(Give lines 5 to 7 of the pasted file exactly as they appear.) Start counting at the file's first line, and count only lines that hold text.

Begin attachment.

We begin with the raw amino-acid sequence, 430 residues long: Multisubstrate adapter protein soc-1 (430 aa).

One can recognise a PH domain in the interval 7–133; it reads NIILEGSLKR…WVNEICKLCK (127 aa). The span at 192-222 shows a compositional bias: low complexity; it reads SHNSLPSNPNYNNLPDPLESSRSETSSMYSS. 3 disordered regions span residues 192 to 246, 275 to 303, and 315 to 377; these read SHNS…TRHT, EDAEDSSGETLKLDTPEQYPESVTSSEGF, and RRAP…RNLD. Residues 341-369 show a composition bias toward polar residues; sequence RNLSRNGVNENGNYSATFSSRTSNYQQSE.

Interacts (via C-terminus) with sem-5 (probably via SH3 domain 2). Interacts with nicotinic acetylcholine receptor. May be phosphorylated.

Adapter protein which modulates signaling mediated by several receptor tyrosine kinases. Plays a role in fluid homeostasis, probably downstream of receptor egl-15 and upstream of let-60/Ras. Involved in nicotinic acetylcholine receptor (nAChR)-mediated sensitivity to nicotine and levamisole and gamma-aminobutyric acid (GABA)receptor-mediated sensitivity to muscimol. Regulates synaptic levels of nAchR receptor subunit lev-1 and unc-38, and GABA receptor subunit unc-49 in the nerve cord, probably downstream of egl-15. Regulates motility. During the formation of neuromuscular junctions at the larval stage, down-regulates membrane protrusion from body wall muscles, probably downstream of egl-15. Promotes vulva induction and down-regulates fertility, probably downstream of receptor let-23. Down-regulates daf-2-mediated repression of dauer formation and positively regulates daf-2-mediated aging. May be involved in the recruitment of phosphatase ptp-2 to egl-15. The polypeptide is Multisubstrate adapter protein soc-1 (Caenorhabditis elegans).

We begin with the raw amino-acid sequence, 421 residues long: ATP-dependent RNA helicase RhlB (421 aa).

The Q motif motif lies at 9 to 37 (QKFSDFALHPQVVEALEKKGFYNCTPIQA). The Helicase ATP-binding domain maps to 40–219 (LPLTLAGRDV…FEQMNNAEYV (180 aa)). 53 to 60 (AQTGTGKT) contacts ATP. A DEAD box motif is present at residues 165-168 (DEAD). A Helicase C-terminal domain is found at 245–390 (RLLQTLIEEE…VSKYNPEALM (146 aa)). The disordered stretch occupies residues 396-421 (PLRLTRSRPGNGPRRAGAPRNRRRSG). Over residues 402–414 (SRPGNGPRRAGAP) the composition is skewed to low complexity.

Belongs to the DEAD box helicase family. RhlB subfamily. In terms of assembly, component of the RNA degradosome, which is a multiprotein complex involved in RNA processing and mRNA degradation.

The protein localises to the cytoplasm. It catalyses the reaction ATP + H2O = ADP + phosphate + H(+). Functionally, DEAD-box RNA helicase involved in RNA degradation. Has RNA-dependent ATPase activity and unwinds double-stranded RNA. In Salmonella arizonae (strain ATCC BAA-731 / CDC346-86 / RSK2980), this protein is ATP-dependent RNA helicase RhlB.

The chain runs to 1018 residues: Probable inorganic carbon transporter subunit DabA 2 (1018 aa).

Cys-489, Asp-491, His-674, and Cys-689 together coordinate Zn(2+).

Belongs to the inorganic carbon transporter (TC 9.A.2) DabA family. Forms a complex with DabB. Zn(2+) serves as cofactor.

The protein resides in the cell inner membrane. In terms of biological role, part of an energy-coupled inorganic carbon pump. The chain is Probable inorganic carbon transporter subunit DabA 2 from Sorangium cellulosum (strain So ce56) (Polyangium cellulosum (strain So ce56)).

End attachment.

We begin with the raw amino-acid sequence, 421 residues long: ATP-dependent RNA helicase RhlB (421 aa).

The Q motif motif lies at 9 to 37 (QKFSDFALHPQVVEALEKKGFYNCTPIQA). The Helicase ATP-binding domain maps to 40–219 (LPLTLAGRDV…FEQMNNAEYV (180 aa)). 53 to 60 (AQTGTGKT) contacts ATP. A DEAD box motif is present at residues 165-168 (DEAD). A Helicase C-terminal domain is found at 245–390 (RLLQTLIEEE…VSKYNPEALM (146 aa)). The disordered stretch occupies residues 396-421 (PLRLTRSRPGNGPRRAGAPRNRRRSG). Over residues 402–414 (SRPGNGPRRAGAP) the composition is skewed to low complexity.

Belongs to the DEAD box helicase family. RhlB subfamily. In terms of assembly, component of the RNA degradosome, which is a multiprotein complex involved in RNA processing and mRNA degradation.